As a National Estuarine Research Reserve, we are participating in an ongoing national effort to better understand short-term variability and long-term change in estuarine ecosystems. One way we are addressing this is to generate time series data for important physical factors that influence life in estuaries. As part of the System-Wide Monitoring Program (SWMP), each reserve collects information on local water quality and weather. Using data loggers, water quality factors such as water temperature, salinity, and dissolved oxygen are measured every thirty minutes, and weather parameters such as air temperature, humidity, wind speed, and wind direction are measured continuously. Nutrient sampling is also conducted monthly. In addition, the Reserve’s Educational Water Quality Monitoring Laboratory uses volunteers to study bacterial contamination of estuarine waters, demonstrating one way in which the education and research missions of the Reserve can be linked.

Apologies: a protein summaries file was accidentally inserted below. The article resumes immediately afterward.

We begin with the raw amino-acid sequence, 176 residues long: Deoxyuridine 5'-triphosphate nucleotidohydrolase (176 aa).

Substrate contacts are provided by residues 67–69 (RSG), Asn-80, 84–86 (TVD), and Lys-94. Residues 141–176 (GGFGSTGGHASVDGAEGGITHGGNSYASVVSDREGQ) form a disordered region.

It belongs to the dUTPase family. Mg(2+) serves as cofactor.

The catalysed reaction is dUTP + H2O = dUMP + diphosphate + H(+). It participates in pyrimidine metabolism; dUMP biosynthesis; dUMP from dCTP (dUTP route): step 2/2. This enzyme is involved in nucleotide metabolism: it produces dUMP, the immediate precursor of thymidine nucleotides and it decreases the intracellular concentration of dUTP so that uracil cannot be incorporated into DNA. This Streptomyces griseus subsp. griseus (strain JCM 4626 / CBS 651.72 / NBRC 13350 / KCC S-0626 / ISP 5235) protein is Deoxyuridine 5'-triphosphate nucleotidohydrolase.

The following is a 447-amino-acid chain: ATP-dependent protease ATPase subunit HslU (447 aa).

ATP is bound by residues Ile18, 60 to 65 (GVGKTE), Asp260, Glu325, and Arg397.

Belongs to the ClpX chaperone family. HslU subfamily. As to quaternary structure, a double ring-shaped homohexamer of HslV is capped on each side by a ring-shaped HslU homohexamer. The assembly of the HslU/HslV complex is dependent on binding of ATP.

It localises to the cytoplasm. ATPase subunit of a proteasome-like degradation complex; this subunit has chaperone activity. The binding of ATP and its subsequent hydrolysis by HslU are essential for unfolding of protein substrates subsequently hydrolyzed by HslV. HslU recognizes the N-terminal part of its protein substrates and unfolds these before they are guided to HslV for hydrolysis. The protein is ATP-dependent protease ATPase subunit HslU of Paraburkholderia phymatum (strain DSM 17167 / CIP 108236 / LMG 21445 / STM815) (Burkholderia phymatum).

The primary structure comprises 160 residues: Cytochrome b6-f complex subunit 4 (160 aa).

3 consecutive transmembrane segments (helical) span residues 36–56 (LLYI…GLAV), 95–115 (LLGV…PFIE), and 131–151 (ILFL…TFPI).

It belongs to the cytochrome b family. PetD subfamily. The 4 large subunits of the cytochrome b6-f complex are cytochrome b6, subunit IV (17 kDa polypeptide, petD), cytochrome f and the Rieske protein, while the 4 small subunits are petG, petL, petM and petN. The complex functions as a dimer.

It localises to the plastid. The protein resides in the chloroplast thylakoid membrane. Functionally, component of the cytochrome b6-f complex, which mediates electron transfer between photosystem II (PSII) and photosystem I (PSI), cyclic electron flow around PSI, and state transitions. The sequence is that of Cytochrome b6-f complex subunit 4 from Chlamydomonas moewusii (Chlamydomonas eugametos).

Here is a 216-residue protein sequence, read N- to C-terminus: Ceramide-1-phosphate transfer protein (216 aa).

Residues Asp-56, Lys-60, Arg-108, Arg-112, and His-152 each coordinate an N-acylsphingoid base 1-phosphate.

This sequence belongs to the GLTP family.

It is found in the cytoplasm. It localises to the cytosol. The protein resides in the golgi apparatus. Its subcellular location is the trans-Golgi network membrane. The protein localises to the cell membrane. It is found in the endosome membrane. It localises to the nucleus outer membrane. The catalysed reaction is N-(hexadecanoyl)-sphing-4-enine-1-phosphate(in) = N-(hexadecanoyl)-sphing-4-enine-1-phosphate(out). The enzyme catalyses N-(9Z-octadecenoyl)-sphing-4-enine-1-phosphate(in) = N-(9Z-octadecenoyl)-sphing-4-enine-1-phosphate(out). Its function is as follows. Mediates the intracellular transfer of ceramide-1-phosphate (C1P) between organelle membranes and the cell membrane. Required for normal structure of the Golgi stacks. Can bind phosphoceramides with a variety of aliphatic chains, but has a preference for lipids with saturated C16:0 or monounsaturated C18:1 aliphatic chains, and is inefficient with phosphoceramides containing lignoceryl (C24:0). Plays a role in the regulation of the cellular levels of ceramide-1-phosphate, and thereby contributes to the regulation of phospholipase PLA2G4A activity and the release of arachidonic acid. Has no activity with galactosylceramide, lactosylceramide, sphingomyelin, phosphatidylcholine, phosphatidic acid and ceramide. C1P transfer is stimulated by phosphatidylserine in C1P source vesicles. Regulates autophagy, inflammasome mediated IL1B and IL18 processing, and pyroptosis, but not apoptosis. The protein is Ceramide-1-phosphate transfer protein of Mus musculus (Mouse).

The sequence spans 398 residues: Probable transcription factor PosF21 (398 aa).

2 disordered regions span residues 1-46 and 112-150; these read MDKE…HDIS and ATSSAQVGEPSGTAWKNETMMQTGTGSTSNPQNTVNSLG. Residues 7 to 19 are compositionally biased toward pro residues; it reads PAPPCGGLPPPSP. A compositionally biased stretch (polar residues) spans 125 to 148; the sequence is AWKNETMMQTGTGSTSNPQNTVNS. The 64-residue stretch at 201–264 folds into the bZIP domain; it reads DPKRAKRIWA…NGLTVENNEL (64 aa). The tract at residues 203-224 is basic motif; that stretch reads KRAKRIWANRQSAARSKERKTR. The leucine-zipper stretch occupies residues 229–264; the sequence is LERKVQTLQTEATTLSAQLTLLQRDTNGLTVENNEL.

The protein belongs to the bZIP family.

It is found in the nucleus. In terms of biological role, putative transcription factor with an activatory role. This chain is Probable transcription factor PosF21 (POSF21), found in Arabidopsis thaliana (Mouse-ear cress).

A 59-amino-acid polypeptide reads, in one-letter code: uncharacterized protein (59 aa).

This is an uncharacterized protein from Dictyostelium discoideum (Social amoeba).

Pacific Estuarine Research Labotory (PERL) at SDSU is in charge of conducting the monitoring at the reserve. The weather station is situated west of the Visitor’s Center, and we are collecting water quality and nutrient data from four sites in the reserve. These include the tidal linkage, the model marsh, Oneonta Slough, and the main channel. For water quality, data loggers are placed at each site and retrieved two weeks later for downloading of stored information. This data is then sent back to the NERRS Central Data Management Office, where they process the information and put it on the NERRS website. You can check out past data for this and other reserves at

At the reserve, we are currently working on methods for real-time delivery of water quality data, so that information will be readily available for research and management. At the national level, we are also working on system-wide biological monitoring program, targeting organisms such as fish, invertebrates, and marsh plants.